First, we moved Mason's resonance board (made by Grandpa--it's AWESOME!! under his active-learning-style "little room" to help him discover new things on his own. His bouncy horse (RodyMax) and spinner top are some sensory integration activities he really enjoys.
Here are some of the other centers:
|The reading corner has board books with Braille, touch and feel elements, rhythmic text and some with built-in sounds. We may add some audiobooks. The felt letters are just for tactile fun.|
|We want Mason to become familiar with letters, both in print and in Braille. Now that he tolerates some play with his hands, he is a bit less defensive when feeling the bumps of Braille (it will take a lot of work though). To help, we got him some Braille magnet letters to explore, and we found a bluetooth keyboard that works with his Ipad and labeled the keys in oversized type and Braille. On his Ipad we installed Abilipad, and turned on the text to speech function. It names each letter as he pushes any button which he finds to be great fun (he loves hearing silly sounds, and the TTS voice qualifies). Sometimes I sit with him and talk to him using it and he listens to it spell words as he feels my fingers type. It may take years and years or it may never "sink in" but at least we want to expose him to one method of communication that would allow him to "talk" most easily with the general public--typing on a regular keyboard!|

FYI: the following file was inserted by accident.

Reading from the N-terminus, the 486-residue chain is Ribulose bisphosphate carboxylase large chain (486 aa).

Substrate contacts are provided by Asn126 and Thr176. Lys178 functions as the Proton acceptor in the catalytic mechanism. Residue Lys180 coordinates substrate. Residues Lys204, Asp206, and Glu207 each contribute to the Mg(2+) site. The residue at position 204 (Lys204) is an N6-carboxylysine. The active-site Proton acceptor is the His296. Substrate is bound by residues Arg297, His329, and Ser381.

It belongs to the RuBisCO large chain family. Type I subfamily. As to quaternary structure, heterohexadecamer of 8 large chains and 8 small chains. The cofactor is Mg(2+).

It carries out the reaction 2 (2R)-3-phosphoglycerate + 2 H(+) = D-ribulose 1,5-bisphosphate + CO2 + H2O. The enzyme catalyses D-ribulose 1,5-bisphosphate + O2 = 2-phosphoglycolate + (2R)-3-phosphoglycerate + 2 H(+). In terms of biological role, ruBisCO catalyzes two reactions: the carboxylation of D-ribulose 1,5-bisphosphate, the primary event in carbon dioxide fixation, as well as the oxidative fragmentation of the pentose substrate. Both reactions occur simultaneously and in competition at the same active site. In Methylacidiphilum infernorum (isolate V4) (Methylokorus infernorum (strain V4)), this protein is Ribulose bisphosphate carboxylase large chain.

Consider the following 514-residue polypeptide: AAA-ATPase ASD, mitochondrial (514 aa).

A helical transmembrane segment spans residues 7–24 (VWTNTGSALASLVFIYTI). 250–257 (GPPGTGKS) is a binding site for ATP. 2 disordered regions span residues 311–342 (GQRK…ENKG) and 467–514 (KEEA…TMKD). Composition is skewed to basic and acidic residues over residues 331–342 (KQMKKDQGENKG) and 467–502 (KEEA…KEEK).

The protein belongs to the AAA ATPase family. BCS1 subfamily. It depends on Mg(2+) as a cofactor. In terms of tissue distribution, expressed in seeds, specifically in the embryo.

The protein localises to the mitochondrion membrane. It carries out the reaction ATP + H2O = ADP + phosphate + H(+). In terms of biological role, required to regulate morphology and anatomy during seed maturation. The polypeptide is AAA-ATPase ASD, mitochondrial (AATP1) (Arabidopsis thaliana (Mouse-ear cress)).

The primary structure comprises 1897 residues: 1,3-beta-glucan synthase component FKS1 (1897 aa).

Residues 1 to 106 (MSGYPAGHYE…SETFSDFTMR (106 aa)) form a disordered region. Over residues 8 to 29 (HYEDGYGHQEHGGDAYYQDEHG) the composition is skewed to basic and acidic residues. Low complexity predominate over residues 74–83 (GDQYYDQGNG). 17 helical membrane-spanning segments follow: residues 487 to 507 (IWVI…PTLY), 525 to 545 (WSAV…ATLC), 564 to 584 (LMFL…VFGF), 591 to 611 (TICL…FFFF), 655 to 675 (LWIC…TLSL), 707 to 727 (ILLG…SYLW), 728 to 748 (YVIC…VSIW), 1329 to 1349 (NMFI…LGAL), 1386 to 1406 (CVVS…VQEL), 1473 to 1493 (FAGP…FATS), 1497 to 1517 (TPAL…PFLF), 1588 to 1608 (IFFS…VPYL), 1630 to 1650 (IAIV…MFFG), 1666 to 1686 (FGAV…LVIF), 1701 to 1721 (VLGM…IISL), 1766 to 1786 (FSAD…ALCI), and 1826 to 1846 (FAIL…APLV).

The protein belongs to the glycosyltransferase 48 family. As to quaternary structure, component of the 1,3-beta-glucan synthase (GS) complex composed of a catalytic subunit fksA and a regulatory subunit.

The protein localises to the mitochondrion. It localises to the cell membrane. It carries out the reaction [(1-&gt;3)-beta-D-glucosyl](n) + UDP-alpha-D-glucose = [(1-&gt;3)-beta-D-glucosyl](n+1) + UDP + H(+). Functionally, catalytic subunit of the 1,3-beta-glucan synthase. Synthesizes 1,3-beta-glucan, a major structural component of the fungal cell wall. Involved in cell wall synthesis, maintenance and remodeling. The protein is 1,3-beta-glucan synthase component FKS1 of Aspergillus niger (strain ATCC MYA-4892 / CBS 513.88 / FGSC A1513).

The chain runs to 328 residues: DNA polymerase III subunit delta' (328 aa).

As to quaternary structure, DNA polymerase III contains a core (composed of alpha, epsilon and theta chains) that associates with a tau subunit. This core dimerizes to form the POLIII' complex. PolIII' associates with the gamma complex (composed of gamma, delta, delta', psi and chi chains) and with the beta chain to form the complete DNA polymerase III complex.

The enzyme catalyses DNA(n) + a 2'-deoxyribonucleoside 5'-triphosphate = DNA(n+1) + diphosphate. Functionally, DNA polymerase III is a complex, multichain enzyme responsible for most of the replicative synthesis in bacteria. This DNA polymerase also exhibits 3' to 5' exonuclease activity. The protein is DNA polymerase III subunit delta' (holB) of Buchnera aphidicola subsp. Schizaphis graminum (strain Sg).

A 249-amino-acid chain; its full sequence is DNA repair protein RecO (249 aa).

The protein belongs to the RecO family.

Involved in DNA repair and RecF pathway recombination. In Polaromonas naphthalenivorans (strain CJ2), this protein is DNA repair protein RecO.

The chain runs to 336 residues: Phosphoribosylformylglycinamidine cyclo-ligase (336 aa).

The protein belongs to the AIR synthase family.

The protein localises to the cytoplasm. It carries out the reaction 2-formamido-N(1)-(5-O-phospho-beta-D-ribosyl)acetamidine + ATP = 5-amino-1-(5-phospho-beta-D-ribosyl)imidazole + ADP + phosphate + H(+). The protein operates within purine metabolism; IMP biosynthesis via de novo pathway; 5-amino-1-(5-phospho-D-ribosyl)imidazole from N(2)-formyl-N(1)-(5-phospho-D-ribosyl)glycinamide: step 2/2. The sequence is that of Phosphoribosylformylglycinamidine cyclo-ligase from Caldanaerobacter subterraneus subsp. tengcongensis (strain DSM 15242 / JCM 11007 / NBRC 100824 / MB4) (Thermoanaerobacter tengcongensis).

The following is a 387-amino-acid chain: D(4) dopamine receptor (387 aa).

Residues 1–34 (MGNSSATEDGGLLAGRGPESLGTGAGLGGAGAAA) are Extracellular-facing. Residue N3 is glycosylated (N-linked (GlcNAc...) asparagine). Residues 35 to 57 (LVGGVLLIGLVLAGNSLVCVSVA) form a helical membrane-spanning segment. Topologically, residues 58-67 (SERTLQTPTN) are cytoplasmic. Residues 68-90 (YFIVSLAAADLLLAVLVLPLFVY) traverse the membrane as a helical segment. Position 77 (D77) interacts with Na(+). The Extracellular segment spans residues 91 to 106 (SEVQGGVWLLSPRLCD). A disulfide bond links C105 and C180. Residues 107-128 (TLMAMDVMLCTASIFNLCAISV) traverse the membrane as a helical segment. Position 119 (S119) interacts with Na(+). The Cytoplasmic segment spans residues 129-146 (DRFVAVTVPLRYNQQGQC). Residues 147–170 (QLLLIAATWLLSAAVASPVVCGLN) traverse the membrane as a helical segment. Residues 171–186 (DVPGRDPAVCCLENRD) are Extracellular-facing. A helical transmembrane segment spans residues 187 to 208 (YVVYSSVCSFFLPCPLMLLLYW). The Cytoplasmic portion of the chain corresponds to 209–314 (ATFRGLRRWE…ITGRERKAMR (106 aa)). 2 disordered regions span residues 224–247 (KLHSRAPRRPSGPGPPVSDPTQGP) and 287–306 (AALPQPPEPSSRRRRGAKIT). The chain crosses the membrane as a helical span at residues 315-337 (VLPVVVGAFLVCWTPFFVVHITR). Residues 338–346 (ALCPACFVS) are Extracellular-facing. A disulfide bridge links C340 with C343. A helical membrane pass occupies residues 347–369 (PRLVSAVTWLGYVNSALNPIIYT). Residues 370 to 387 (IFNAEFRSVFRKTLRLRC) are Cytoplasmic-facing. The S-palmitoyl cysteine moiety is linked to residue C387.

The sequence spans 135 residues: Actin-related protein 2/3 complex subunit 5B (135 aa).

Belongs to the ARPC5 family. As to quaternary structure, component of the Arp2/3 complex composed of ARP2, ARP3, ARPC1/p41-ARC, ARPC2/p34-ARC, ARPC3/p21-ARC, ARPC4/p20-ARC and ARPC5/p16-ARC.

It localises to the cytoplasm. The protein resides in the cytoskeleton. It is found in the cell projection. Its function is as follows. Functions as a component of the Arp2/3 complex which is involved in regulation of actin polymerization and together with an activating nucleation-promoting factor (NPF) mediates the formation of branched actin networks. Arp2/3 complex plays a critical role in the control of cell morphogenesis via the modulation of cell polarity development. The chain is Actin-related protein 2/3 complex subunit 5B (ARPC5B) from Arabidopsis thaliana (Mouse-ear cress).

|Mason's light pad should be very useful in helping to teach counting, sorting, shapes, colors, etc.|